UCSD Students Demand Swift Actions
Thursday, February 25, 2010
A campus teach-in at UC San Diego turned into a walkout yesterday. Several hundreds of minority students defiantly marched away from the campus event which was designed to quell racial tensions.
SAN DIEGO A campus teach-in at UC San Diego turned into a walkout yesterday. Several hundreds of minority students defiantly marched away from the campus event which was designed to quell racial tensions.
UCSD Students Walk Out Of An Official Teach-In To Hold Their Own Protest
UCSD administration held a teach-in on February 24, 2010 to address recent racially-charged events on campus. Half way through the teach-in, student leaders urged all students in attendance to walk out. The students then held their own teach-in outside of the Price Center. Return to article: UCSD Minority Students Walk Out Of Teach-In.
UCSD officials were hoping the teach-in would begin to heal the pain caused by a series of racially charged incidents on campus.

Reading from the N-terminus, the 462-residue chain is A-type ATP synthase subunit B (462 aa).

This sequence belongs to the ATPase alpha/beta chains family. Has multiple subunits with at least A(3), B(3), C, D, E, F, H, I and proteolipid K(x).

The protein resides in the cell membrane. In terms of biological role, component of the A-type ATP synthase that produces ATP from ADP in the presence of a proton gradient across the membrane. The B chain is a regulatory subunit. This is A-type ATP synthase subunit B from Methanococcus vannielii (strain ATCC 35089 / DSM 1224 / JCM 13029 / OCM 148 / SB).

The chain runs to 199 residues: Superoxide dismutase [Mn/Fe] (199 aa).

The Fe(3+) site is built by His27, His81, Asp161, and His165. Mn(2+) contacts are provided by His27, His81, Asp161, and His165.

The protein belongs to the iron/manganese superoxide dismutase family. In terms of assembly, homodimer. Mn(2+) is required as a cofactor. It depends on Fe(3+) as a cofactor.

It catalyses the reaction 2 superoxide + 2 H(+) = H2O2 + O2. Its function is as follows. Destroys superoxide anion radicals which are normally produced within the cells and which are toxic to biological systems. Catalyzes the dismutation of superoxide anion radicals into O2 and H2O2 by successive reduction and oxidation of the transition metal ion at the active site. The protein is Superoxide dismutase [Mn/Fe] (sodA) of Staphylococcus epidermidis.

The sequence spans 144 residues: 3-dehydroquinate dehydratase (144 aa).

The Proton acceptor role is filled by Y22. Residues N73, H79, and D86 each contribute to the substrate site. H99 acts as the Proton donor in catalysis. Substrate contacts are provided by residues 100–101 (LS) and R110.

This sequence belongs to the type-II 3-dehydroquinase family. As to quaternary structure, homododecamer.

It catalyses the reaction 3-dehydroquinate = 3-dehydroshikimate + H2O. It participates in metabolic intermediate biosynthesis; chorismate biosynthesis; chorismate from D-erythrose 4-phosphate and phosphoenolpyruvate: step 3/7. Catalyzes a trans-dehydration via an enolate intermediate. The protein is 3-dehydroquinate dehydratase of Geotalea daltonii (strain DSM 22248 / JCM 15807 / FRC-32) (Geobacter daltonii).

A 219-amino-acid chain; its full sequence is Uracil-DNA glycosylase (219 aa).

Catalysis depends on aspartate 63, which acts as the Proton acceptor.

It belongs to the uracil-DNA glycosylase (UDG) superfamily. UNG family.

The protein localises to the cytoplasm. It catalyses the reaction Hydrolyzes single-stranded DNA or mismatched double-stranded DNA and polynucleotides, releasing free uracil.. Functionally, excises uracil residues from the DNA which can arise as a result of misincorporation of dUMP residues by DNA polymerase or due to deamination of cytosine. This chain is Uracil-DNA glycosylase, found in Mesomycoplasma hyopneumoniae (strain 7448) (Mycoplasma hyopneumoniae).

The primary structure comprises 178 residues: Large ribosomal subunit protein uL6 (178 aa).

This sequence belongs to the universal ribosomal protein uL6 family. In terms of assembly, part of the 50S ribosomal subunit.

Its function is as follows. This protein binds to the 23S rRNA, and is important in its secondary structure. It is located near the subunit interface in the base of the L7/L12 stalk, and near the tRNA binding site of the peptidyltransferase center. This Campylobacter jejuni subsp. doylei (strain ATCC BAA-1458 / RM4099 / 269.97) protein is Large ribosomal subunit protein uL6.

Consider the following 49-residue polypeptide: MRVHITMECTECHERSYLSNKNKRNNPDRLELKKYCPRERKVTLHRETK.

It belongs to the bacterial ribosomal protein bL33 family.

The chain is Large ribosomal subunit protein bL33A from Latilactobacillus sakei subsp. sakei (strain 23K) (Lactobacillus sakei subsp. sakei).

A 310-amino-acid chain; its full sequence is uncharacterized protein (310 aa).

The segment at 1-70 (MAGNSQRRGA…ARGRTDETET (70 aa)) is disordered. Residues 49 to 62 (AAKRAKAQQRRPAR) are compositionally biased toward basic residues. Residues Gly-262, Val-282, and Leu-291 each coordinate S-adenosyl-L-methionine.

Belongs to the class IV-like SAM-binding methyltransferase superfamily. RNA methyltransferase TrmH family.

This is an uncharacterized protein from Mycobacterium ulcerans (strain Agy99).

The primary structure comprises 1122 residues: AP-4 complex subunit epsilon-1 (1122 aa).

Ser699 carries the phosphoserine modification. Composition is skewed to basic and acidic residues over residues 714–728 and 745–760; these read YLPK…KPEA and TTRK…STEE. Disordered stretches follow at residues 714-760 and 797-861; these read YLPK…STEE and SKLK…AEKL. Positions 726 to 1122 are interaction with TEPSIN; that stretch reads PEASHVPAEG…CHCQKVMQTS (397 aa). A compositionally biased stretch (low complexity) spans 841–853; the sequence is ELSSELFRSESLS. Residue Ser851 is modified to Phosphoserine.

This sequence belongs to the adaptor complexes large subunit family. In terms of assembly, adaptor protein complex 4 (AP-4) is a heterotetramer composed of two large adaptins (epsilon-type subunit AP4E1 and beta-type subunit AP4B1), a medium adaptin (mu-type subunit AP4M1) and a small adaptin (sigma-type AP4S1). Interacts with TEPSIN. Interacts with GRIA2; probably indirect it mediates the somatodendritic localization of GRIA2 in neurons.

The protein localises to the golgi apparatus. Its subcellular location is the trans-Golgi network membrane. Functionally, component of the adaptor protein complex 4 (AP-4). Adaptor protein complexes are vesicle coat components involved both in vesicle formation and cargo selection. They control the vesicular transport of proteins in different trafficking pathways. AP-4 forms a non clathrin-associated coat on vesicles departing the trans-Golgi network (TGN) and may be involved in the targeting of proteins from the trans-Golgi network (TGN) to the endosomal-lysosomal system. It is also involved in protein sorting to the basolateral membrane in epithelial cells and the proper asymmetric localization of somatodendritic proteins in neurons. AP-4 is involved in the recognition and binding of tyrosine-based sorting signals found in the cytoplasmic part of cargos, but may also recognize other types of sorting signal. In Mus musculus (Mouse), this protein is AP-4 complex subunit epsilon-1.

Instead, student leaders used the event to further criticize the university. They say officials have ignored longtime calls to fix racial inequities on campus.
Black Student Union leader Jasmine Philips says a teach-in won't solve the problem.
“The university and this administration has refused to take action for too long,” Phillips said. “The UCSD administration is at fault for the fear, discomfort, alienation, and anger being experienced by students on this campus. And the chancellor and vice chancellors must hold themselves accountable.”
Seconds later Phillips left the podium and led the several hundred students out of the auditorium. Black student groups want officials to adopt a list of 32 demands immediately. The demands include more funding for recruitment and retention.
Student leaders say they won't be satisfied until they see a detailed report on their implementation.
Penny Rue is UCSD's vice chancellor of student affairs. She says the university is analyzing the costs connected to some of the demands. But she says UCSD is taking action.
“While no one relishes this type of scrutiny, we do appreciate the chance to be really clear about what our institutional priorities are and to move forward from here with members from the community.”
Meanwhile, black student leaders are working with members of other minority student groups to put added pressure on the university.
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